Who would have believed in the amicable split between the Czechs and the Slovaks or that there would actually be such a place as East Timor.
                  Sure, and again, if Texas (or whatever state) wants to secede, AND the rest of the USA allows secession, then sure, Texas can go. Until that day comes, we're "one nation, indivisible," for better or worse.

      2. innersmiff profile image73
        innersmiffposted 5 years agoin reply to this

        Focussing on this left/right nonsense is what got us into this consistency of government agenda in the first place. In terms of civil liberties, Bush and Obama are essentially indistinguishable. Obama may even be worse. Many of the groups that the Southern Poverty Law Center take issue with, like We Are Change, are the same groups that were protesting Bush's abuse of power. Anybody who questions government, basically. The right are hypocrites for not recognising it sooner, but I'm going to spend my time persuading people to come together to fight injustice no matter who is President. I'm not sure how helpful your line of argument is.

        The right to bear arms and secede are moral and constitutional rights (go to TomWoods.com to see the expert at work on this issue), and those calling for violent revolution represent the minority.

        1. Jeff Berndt profile image90
          Jeff Berndtposted 5 years agoin reply to this

          "The right to bear arms and secede are moral and constitutional rights "
          You're half right.

          Secession is not a right, except at the individual level: any citizen has the right to secede from the US at any time. All he has to do is leave.

          He does not, however, get to take any of the USA's sovereign territory with him when he leaves. Sorry, but that's just reality.

    4. junkseller profile image83
      junksellerposted 5 years agoin reply to this

      Peace and freedom lover's blood has been boiling for a long time, and especially since 2001, but personally, as a peace and freedom lover, I've always appreciated the work that SPLC does. Are they right about WAC? I don't know. From what I can tell, SPLC only identified them as an anti-government Patriot movement. I'm not sure who, if any one, claimed that they were a hate group or a terrorist organization.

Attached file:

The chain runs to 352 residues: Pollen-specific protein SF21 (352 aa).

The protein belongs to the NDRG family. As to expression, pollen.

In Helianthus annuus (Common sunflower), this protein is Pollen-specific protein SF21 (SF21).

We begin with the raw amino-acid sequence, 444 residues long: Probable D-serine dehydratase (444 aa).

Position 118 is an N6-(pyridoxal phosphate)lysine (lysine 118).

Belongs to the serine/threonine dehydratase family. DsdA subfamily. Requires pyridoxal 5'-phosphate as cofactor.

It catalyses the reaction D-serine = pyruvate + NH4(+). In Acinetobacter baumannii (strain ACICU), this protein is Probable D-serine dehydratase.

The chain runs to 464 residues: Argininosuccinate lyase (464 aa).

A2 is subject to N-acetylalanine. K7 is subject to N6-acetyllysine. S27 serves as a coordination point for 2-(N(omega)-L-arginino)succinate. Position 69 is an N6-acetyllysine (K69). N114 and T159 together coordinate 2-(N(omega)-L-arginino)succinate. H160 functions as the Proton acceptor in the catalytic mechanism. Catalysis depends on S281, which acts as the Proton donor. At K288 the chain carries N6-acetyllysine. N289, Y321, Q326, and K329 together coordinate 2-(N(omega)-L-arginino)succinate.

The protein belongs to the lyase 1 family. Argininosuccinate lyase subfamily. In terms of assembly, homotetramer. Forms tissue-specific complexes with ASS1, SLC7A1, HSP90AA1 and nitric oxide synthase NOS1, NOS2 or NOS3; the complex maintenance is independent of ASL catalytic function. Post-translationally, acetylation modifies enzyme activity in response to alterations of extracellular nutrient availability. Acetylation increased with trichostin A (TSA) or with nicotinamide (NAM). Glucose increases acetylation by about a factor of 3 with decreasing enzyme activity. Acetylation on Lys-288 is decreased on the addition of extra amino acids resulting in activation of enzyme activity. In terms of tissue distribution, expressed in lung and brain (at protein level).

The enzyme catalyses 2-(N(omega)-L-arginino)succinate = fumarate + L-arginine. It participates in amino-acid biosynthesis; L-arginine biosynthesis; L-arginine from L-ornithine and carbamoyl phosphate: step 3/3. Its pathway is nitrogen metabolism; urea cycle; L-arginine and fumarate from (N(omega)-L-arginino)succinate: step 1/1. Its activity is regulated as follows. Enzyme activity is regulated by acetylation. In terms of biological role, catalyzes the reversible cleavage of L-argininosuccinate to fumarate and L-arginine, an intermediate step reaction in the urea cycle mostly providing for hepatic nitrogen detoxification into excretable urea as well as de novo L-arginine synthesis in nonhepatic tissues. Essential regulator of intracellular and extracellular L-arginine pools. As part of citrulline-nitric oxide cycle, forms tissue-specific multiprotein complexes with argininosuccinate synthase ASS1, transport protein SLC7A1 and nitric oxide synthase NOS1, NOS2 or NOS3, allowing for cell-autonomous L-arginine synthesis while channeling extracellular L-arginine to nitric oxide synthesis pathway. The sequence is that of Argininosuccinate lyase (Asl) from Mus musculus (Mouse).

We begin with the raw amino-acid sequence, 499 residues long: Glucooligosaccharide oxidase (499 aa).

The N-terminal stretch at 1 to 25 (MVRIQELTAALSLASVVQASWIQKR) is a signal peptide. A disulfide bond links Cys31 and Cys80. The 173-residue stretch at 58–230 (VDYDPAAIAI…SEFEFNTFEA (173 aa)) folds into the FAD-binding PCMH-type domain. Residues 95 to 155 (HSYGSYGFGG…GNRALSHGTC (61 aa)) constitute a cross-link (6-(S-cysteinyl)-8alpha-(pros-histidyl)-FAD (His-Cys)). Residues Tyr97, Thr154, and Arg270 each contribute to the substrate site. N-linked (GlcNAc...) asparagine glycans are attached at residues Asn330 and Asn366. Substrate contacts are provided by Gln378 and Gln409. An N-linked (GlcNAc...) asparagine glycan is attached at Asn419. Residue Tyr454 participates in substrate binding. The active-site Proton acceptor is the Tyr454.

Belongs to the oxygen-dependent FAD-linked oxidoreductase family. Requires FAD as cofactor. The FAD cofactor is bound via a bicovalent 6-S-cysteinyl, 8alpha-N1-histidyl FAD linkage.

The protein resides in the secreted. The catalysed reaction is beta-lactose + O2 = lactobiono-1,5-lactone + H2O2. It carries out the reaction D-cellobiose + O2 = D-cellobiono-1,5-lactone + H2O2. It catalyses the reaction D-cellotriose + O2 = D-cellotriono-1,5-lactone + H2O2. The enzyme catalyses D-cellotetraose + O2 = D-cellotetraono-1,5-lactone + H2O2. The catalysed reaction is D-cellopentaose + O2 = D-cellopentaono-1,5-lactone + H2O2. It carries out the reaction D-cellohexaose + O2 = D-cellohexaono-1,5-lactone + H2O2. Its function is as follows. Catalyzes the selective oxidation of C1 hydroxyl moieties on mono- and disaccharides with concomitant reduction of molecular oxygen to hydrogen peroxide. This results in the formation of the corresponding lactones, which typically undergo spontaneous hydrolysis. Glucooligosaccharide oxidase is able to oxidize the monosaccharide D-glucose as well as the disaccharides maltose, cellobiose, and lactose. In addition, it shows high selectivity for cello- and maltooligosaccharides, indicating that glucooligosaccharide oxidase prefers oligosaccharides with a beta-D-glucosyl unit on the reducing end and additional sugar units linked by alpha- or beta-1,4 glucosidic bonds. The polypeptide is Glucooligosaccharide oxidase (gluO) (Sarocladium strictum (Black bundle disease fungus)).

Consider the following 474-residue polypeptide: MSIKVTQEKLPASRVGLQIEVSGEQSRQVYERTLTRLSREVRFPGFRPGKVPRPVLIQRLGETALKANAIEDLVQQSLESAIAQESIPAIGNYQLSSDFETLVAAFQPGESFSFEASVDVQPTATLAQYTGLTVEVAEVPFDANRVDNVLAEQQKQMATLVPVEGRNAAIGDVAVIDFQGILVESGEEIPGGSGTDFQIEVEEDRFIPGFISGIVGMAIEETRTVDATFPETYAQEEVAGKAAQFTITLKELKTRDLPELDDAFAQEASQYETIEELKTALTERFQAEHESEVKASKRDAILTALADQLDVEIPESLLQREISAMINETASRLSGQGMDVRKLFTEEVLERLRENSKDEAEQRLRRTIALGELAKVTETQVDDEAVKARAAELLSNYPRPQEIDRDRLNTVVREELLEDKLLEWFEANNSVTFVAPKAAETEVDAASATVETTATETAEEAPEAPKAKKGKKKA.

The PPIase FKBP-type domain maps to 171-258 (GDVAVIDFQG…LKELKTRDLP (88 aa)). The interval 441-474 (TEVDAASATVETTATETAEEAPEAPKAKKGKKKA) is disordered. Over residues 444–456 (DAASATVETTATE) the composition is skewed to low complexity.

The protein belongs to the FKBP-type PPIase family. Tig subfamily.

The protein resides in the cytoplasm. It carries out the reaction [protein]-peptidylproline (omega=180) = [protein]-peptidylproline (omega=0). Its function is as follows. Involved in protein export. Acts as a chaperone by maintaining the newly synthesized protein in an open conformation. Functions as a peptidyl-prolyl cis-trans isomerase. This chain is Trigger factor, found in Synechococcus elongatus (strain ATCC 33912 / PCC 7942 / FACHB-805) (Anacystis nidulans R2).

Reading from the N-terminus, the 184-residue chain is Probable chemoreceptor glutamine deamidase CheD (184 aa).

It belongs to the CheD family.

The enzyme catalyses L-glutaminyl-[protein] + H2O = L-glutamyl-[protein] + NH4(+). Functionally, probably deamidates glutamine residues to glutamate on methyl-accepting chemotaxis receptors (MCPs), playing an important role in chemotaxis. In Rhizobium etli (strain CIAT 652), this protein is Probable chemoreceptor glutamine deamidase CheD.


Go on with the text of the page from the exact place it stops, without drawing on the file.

As for the anti-government label, it is a bit tricky. I don't know much about them, but their main website seems pretty reasonable to me. However, part of their label seems to come specifically from WAC's LA chapter and its leader, Bruno Bruhwiler. The LA chapter and Bruno do, to me, cross that line into Wackyland. I'm not sure it's fair to impugn the entire organization based upon one group, but at the same time an organization, as a whole, has a responsibility to protect its name.

      The point I want to make is that labels are dangerous. In part because people tend to end up blowing the label out of proportion rather than addressing the content of why the label was affixed. So we end up in a discussion about how Chris Matthews wants us all to be government worshiping serfs and WAC is a terrorist hate-group, neither of which has anything to do with the actual label applied (anti-government Patriot movement) or the actual reasoning for the actual label (Bruno's affiliation with Oath Keepers, the sovereign citizens movement, redemption practices, etc.)

      I understand you are making a broader point, but we still can try and keep the discussion grounded and helpful. In part, I'd say you are right. Chris Matthews is a bit of a blowhard and he's using sensationalism to drive an agenda. But at the same time he, and SPLC, aren't entirely wrong either. There is pretty good evidence that these far-right types of movements are growing. The bulk of the people in these groups are probably mostly harmless, but all bell curves have fringes and as the total population of these groups grow, so too will the fringes. We've already seen violence committed by people from these groups, so it seems like a legitimate concern.